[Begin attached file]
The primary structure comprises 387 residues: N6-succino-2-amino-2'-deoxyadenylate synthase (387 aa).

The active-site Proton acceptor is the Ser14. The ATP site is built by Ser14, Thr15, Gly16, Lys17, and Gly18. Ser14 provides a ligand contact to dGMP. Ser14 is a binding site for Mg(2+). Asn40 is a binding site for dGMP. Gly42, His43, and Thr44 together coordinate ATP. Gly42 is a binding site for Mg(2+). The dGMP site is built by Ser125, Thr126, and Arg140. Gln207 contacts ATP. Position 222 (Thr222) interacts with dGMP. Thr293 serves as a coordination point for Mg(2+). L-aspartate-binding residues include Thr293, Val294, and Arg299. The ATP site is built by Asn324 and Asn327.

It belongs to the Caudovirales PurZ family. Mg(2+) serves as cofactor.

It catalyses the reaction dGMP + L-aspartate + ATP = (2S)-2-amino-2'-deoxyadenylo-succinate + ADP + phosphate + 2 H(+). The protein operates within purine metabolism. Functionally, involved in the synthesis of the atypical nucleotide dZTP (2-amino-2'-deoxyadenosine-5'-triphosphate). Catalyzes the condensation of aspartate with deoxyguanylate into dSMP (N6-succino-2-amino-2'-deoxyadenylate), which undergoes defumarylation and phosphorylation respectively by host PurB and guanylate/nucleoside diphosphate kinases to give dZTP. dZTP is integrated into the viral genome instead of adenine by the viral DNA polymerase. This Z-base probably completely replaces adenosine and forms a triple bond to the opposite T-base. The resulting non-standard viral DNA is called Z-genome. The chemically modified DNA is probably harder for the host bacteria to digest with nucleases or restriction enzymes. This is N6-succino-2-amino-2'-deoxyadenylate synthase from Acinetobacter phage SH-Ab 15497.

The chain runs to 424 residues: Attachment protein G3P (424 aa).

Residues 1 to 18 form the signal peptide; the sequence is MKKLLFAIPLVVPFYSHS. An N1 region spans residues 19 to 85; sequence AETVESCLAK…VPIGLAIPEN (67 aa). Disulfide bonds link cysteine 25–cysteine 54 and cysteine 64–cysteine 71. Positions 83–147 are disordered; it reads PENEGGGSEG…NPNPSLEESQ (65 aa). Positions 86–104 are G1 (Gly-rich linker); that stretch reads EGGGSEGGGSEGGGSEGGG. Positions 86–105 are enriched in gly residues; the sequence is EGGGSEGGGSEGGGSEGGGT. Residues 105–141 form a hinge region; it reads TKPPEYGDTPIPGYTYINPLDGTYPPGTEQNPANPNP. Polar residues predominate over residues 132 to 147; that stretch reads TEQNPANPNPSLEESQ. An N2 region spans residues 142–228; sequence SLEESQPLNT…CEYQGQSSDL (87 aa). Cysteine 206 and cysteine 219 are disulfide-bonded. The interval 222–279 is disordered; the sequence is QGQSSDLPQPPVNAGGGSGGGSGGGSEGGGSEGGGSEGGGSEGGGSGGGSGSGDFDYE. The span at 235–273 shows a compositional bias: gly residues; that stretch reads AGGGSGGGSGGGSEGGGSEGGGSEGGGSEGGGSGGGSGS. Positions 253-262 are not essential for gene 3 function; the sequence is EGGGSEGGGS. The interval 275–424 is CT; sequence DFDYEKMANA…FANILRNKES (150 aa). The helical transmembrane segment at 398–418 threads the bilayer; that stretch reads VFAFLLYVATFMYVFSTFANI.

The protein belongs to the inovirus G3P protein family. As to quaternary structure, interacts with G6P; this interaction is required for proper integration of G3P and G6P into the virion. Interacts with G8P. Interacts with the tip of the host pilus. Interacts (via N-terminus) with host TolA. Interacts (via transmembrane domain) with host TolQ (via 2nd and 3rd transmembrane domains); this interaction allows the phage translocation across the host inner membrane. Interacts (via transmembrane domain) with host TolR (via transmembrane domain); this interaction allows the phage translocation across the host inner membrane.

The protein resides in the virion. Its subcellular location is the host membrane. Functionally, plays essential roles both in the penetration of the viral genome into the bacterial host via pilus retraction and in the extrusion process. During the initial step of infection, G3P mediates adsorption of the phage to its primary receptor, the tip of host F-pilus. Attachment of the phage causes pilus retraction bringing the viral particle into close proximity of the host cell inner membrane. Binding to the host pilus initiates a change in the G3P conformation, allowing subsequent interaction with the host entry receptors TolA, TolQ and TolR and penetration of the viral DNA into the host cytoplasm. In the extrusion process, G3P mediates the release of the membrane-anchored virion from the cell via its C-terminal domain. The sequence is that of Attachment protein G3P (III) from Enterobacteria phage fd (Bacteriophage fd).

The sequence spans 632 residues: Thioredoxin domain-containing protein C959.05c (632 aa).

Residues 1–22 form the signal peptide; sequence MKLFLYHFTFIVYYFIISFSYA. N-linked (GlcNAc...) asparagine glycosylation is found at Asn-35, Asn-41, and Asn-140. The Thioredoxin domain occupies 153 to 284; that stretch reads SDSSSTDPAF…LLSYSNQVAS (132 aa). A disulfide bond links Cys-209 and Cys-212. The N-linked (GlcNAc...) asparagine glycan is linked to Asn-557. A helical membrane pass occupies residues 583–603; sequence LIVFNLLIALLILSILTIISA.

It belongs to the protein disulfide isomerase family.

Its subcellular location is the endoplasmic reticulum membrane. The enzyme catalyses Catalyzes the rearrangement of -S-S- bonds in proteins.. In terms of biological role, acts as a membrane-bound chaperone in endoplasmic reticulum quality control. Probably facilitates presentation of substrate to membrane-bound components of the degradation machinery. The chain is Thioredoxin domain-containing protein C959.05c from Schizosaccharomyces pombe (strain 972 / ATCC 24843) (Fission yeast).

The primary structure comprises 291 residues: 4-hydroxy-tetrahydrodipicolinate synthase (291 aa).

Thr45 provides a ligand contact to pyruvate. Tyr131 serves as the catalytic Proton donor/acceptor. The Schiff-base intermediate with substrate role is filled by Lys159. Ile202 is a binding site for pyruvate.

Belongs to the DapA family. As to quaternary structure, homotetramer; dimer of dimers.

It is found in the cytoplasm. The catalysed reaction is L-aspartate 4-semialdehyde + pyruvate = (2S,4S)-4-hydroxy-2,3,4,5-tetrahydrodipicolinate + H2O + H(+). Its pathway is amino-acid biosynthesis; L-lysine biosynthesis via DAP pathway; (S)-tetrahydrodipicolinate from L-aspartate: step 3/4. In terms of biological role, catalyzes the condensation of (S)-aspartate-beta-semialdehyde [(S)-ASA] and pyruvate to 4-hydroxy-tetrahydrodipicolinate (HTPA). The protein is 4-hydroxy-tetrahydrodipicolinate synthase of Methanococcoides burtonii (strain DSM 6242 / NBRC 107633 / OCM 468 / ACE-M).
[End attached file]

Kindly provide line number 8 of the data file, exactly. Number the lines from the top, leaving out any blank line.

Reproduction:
The protein resides in the virion. Its subcellular location is the host membrane. Functionally, plays essential roles both in the penetration of the viral genome into the bacterial host via pilus retraction and in the extrusion process. During the initial step of infection, G3P mediates adsorption of the phage to its primary receptor, the tip of host F-pilus. Attachment of the phage causes pilus retraction bringing the viral particle into close proximity of the host cell inner membrane. Binding to the host pilus initiates a change in the G3P conformation, allowing subsequent interaction with the host entry receptors TolA, TolQ and TolR and penetration of the viral DNA into the host cytoplasm. In the extrusion process, G3P mediates the release of the membrane-anchored virion from the cell via its C-terminal domain. The sequence is that of Attachment protein G3P (III) from Enterobacteria phage fd (Bacteriophage fd).